1888-1913 O.S. Stapleford
CC-BY-NC-SA National Library of Scotland

Apart from being Mildmay Preacher between 1816 and 1818, Christ's has no record of him holding a College office, or a benefice, or being resident in College, though he never missed a meeting until his last five years.  

Christ's College, Cambridge: Fellows' Garden, showing rear of Fellows' Building

How did he spend his time (apart from taking part in the College feud)?  He must have lectured, perhaps he had pupils and he seems, on occasion at least, to have taken duty for another clergyman.  He certainly farmed.  He had his library, which was a typical middle-class collection judging by the inscribed volumes that have passed down through the years – and Jane Austen would have been pleased to see that he didn't disdain novels.  He had Samuel Richardson's Sir Charles Grandison.  We can imagine him working away at the system of shorthand that he invented.  It was a quiet life.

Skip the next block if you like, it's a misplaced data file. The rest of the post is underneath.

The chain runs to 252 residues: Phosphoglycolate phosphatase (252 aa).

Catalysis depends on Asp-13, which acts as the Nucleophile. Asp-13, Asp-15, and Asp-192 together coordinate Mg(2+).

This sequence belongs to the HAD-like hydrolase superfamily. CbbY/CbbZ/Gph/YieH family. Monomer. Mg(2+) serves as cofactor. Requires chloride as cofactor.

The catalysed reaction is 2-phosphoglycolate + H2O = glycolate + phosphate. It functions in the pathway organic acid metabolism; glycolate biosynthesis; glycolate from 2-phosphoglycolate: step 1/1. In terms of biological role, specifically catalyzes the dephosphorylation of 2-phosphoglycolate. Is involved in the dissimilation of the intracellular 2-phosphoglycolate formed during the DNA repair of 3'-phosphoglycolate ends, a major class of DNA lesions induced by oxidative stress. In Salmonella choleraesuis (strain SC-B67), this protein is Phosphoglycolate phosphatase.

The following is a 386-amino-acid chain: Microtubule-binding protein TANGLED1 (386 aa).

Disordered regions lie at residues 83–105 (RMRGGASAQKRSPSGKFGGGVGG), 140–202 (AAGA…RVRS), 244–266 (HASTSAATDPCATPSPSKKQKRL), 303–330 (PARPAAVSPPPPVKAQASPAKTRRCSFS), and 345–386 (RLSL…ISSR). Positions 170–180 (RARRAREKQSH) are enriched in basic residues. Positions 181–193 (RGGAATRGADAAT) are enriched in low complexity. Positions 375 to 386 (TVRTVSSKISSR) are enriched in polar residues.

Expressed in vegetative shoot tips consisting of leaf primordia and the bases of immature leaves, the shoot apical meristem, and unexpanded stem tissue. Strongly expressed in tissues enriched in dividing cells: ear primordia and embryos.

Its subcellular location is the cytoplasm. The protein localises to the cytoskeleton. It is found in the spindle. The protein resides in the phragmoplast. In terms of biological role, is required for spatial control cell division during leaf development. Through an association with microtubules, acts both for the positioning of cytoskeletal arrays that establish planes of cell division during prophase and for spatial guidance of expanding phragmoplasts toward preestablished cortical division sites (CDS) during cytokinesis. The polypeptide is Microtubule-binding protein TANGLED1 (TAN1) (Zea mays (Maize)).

Thomas Atkinson (1722-92), Master of Sir William Turner's Hospital, Kirkleatham

This follows on from the preceding post, The Atkinsons of Scaling Dam in the 17th & 18th centuries

Thomas Atkinson was born on Friday 13 April 1722, between 9 and 10 o'clock at Night.

We don't know where he was educated – perhaps in one of the Whitby schools – but he clearly was something of a mathematician (for example, his answer to a problem was printed in Miscellaneous Correspondence, in Prose and Verse Volume 4, 1764).

He married Elizabeth Featherstone (c1720-1805) on 21 September 1749 in Westerdale.  Elizabeth may have been the daughter of Peter Fetherstone, who was baptised on 2 February 1720 at Danby in Cleveland.

On 9 May 1751, when Thomas was 29, he took up the post of Master of the Blue Coat Boys at the Turner Hospital at Kirkleatham.  When he and his family moved into the master's house, the Hospital – which consisted of almshouses, boys' and girls' schools and a chapel – had only recently been extended and remodelled by Sir William's great-nephew Cholmley Turner.  Thomas must have been very pleased with his new situation.  He and his family stayed there for nearly 25 years.   

Sir William Turner's Almshouses by Mick Garrett